These days there are hippie-dippie solutions for every aspect of being a parent — including becoming a parent. A program I love – fertility yoga – is in the news again thanks to Sherry Longbottom, a registered nurse and yoga instructor in Tampa, Florida.
Like many practices across the country, the Reproductive Medicine Group in Florida is referring its patients to follow Longbottom’s specific yoga regimen designed to complement the treatment they receive from their fertility specialists.
[Yoga] still can’t correct a tubal issue or necessarily correct an egg issue,” Dr. Betsy McCormick of the Reproductive Medicine Group told ABCNews.com affiliate WFTS-TV. “But what they can do is help someone get through that process.
But this isn’t your typical yoga class – or it shouldn’t be. I have accrued over 500 hours of training as a yoga teacher and I dedicated my advanced certification research project to the subject of fertility yoga. The key to this program is to reverse so much of the damage our stressful and chaotic modern lives bring to our bodies and our nervous systems.
Dr. Herbert Benson of Harvard has done extensive research on what he has termed “the relaxation response,” the opposite (but equally essential) survival mechanism of the “fight-or-flight-response.” Many women suffering with infertility have hormone levels that mimic being in “fight-or-flight” mode at all times. In his studies, Benson found the body has the ability to heal and rejuvenate itself through messages sent to the parasympathetic nervous system, reversing the negative effects such as infertility. Since a passive attitude is essential to elicit this relaxation, poses in a fertility yoga class should be restorative in nature, rather than strenuous. Think gentle, not Bikram yoga.
Fertility yoga can be used as a first step even before receiving an official diagnosis or as a low-cost approach favored by some with “unexplained infertility.” Of course, like these doctors note, yoga isn’t the silver bullet that will “cure” all obstacles to getting pregnant. Conception is a miracle influenced by countless factors. Even under perfect conditions there is no guarantee someone can or will get pregnant. This does not mean, however, that you can’t do anything about infertility – especially the emotional struggle.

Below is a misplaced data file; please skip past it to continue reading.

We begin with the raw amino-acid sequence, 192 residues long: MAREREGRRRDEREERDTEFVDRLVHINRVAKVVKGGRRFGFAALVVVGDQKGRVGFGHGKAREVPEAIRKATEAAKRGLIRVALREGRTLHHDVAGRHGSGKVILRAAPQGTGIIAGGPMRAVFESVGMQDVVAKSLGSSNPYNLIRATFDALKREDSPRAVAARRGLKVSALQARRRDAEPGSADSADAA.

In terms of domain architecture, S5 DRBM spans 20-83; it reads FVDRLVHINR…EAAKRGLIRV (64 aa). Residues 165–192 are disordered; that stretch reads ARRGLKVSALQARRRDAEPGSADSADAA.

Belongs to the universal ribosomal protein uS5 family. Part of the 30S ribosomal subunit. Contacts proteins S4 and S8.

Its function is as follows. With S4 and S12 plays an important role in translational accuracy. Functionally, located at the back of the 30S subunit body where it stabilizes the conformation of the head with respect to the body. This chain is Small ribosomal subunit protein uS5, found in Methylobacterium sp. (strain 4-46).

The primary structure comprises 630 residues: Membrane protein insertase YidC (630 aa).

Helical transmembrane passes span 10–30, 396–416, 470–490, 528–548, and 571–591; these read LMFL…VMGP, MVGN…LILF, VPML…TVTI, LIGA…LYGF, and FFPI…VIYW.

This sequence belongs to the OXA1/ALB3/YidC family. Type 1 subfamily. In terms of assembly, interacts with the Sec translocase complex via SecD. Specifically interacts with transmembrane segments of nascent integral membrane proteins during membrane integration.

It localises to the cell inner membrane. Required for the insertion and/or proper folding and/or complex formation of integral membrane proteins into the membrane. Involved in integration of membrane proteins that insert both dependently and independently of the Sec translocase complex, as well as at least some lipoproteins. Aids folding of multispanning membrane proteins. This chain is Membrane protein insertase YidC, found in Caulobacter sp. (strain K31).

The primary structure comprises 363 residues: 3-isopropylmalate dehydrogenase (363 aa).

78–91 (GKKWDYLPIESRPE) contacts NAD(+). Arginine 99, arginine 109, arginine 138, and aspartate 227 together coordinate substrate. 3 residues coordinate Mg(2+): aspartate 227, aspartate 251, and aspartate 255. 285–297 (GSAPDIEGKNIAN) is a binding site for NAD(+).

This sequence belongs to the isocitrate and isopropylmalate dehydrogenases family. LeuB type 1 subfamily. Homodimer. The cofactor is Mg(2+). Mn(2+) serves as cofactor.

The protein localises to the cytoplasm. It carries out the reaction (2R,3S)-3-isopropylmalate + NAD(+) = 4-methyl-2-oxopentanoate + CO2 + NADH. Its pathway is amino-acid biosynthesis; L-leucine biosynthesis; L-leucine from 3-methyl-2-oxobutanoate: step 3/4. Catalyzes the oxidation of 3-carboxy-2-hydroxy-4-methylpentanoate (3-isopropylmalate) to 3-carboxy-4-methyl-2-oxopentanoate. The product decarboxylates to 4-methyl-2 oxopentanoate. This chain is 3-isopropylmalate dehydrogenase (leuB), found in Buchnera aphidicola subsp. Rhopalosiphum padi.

Dr. James Goldfarb, the director of infertility and in-vitro fertilization at University Hospital Cleveland, said he approves of patients trying safe alternative therapies such as yoga or acupuncture as long as the patient feels better after a session.
While fertility treatments such as IVF have helped millions of women conceive, Goldfarb said these women often have a tremendous amount of anxiety at the same time.
To say someone is going through IVF is going to be stressed is like saying someone is going to hit their thumb with their hammer and it’s going to hurt,” said Goldfarb. “It’s incredibly stressful.
Yoga can optimize fertility, make you aware of negative patterns, reconnect with the physical body that you feel is failing you, and tune in to your body’s own healing qualities and intuition. It was my own experience with infertility that led me to create a program like Longbottom’s regimen. I consider myself extremely lucky — after two years of trying to conceive, I did so without medical intervention. I can’t say the yoga is definitively what got me pregnant because it would be foolish to assign that much power to any one thing. But I can say for sure that yoga helped me gain strength on my path to becoming a mother, rather than falling apart. Even though that was many years and two children ago, you will still hear me singing the praises of fertility yoga like a catchy tune I just can’t get out of my head.